If the transformation of society is our goal, then we have to work very hard to ensure that the terms of the discussion of corruption are also transformed. The big tent of Anna Hazare has momentarily brought in many people into the conversation who may or may not share everything that ‘India Against Corruption’ sets itself out to be. Some of them may see the corrosiveness of low wages and disappearances in places like Kashmir. We should keep a line open to them.
This does not mean we have to commit ourselves in any way to ‘Team Anna’. We should neither want to supplant their leadership, nor should we applaud them. We can choose to ignore them, as we can ignore the platitudes of all people who set themselves up as leaders. If we are interested in creating a society of free and equal people, without great men and leaders, we can also have the courage to turn our back on leaders of all stripes, including those who speak most loudly in our name.
Free Floating Signifiers, Whispers, Wages and Life
Anna Hazare, the apostle of non-violence who routinely calls for public executions, is a leader today because he acts as a free floating signifier. His fast makes for fast politics, just as a greasy snack makes for fast food. It can feed a sharp hunger but is guaranteed to give you indigestion after. He can be all things to all men, because he trades in a currency that is universally convertible, the currency of morality, and yet he is careful of where, with whom and how he wants to trade. He wants a government of good men,clean men, incorruptible men. I fear such a government, not because I like paying bribes, but because I fear the unwillingness of good men to doubt themselves. The incapacity to doubt oneself lies at the beginning of authoritarianism.
On the other hand I see the bribe, and the whole spectrum of behavior characterized as ‘petty corruption’ as the only means available to those without power to seek accommodation and tolerance in the face of the incredible violence and force of the state and capital. We have a predatory ruling class that wants to sweep away every blemish, every obstacle in its path. It wants to render all things and people transparent, visible, accessible to its power by unleashing catastrophes like the Unique Identification Database Scheme. It wants to create categories of the deserving and the underserving poor, which it will then apportion meagre benefits to in the name of a sham welfare state. it wants to reward the poor, not have them claim what is theirs by right. At the same time, it wants to do nothing by way of denting its own privilege. It wants to reshape a metropolis every day by ensuring that there will be no housing at all for those who are not privileged enough to pay the kind of rents that a city like Delhi demands from you. Remember, not so long ago a judgement had actually stated that those who squat on urban land are pick-pockets.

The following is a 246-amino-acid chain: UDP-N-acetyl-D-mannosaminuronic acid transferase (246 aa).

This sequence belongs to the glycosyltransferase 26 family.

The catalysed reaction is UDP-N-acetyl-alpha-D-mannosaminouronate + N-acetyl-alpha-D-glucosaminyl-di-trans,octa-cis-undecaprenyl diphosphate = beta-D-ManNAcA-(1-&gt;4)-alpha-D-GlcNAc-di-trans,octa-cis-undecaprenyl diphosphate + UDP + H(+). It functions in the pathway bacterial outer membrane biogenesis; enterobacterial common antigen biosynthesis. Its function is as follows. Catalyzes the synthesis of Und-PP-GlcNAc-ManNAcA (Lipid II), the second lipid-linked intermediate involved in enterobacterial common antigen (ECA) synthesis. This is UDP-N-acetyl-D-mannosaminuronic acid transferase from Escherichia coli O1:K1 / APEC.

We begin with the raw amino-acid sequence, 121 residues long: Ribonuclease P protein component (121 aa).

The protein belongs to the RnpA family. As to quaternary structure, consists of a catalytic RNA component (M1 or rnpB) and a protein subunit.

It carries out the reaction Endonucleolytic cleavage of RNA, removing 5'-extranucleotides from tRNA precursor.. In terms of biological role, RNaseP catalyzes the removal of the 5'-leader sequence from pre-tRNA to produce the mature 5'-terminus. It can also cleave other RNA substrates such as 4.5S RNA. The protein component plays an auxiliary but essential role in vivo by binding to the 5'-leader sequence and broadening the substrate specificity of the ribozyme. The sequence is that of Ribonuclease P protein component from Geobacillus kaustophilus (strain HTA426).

The fat cats will simply legislate themselves a monopoly over society’s resources through legal means, even as they ensure the passage of one, two, three, as many anti-corruption bills as takes their fancy. Their relentless accumulative drive does not need to be corrupt if the state is theirs to mould, and the state, remember, is always theirs. They can mount campaigns tomorrow to build big dams or fight wars of plunder with as much ease as the ones we have witnessed to cleanse society. They can do so in the name of cleansing society. And they will get all the time they need on television.
I would rather stand with the dirty, the shifty, the malcontent, the spoil-sport. Even if it is their last stand. And that is why I am still not celebrating with Anna Hazare. And I am not mourning either, because despite everything, I see in the present circumstances, an opening, the bare outline of a possibility. I would rather that the imagined, ‘independent left’ not offer the meagre glow of its ectoplasmic presence to a stage where the lights are burning way too brightly already, but I do hope that it (myself included) will find it possible to remain attentive to the opening and the possibility that now beckons us.
We can begin to whisper about wages, when they talk about bribes. We can talk about hunger when they talk about fasting. We can celebrate life when they rehearse their martyrdoms.
(This text is the expanded form of an informal address made to students of Jawaharlal Nehru University at the invitation of the Democratic Students Union at Tapti Hostel Mess, JNU on the night of August 25th, 2011. I am grateful to the questions that came from the JNU students after the talk and to conversations (and the occasional late night walk) in the last few days with Aarti Sethi, Jeebesh Bagchi, Monica Narula, Iram Ghufran, Nivedita Menon and Aditya Nigam, they have helped me shape and clarify many of the thoughts expressed here.)
Those who might want to listen to a fine rendition by Abida Parveen of Ghalib’s original Ghazal ‘Hazaron Khwahishein Aisi’ (from which I have shamelessly pilfered and ‘adjusted’ the title of this posting) would do well to stop by – here.